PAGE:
SARANAC LAKE - A snowmobiler plunged into open water on Lake Flower Friday but was able to safely get to shore with the help of a local mother and her son who witnessed the incident.
Amanda Irvine of Saranac Lake said she was driving north on Lake Flower Avenue (state Route 86) around 3 p.m. with her son Ivan when they saw a pair of snowmobiles going back and forth at a high rate of speed across open water in the narrow channel of the lake between Harbor Hill Cottages and the road.
Irvine said she was concerned the sleds could go into the lake, so when she reached the Mountain Mist Ice Cream stand, she turned around. Irvine said she did this several times for about 10 minutes, going up and down the section of road, watching the snowmobilers play what she called Russian roulette.
The helmet of a snowmobiler whose sled went into open water on Lake Flower Friday afternoon sits floating in the lake. He made it safely to shore; his snowmobile remains submerged.
(Enterprise photo — Chris Knight)
Amanda Irvine, right, talks with state environmental conservation officers and forest rangers after watching a snowmobile plunge into open water on Lake Flower Friday afternoon in the village of Saranac Lake.
(Enterprise photo — Chris Knight)
"I said, 'Ivan, I'm not leaving until I know they're safe,'" Irvine said. "It would have been on my conscience if I had heard somebody drowned. So I kept following them. We went all the way up to Spider Duprey's house (across from the road's intersection with Colony Court), and Ivan said, 'One went through, Mom!'"
Irvine called 911 while her son, a Saranac Lake High School sophomore, ran up the road and out onto a dock near where the snowmobiler went in the water.
"He was in the lake, but his head didn't go under," Ivan Irvine said. "He went over to one of the docks and I helped him get out."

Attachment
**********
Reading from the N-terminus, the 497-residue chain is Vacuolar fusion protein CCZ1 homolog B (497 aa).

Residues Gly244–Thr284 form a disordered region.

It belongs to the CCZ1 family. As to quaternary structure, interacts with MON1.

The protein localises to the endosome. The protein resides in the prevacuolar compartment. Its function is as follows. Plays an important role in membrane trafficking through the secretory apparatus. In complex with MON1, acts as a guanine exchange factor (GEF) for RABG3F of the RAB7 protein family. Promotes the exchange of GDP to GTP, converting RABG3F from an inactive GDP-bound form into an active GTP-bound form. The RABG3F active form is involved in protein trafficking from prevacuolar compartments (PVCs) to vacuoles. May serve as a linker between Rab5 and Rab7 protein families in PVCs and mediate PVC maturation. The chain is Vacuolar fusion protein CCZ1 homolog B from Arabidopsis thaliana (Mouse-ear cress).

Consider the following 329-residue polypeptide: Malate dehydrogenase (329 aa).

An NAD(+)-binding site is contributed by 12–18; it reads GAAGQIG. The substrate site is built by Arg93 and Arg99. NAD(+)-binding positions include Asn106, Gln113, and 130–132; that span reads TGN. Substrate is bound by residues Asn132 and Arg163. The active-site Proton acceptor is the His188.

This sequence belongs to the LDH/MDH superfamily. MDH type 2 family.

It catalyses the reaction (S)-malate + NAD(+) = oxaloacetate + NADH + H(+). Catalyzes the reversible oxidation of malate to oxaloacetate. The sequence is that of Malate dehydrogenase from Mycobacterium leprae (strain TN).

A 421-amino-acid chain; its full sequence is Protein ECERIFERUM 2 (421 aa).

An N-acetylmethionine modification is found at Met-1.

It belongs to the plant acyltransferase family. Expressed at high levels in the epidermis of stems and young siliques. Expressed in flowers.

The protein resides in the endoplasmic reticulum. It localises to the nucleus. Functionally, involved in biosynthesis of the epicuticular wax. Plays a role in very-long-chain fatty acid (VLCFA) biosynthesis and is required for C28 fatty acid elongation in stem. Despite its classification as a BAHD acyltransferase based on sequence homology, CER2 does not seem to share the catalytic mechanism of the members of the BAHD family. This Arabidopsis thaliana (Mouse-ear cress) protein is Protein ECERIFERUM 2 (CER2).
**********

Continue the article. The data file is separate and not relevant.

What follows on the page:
Saranac Lake firefighters and rescue personnel responded to the scene, but a fire department spokesman said the snowmobiler who went in the lake refused any medical attention.
"I said, 'Why don't you get in someone's vehicle until the rescue gets here so you don't get hypothermic?' and he was pissed off, to say the least," Amanda Irvine said. "I said, 'Well, it's better your snowmobile than your life.'"
Irvine said the snowmobiler, who she said looked to be in his late 30s or early 40s, walked away from the scene; she was told he lives nearby.
Irvine said she gave the other snowmobiler a "tongue lashing," telling him they had been foolish and irresponsible. She said he didn't say anything in response and then left the area on his sled shortly thereafter.
The snowmobile that went in the lake was submerged by the time an Enterprise reporter arrived on scene, but a snowmobile helmet could still be seen floating in the water.
State environmental conservation officers and forest rangers responded to the scene. ECO Mike Phelps said the snowmobile owner will have to get the sled out of the water so it's not a navigation hazard and to protect the lake from any environmental contamination.
Phelps said village police had information on the identity of the snowmobilers involved in the incident, but police Sgt. Geoff Carmichael referred the Enterprise back to DEC. Messages left with DEC representatives Friday evening weren't immediately returned.
Irvine said the snowmobilers were lucky she and her son were keeping their eyes on them.
"Guardian angels come in all forms, and today I feel like I was one of theirs," she said.
Contact Chris Knight at 518-891-2600 ext. 24 or firstname.lastname@example.org.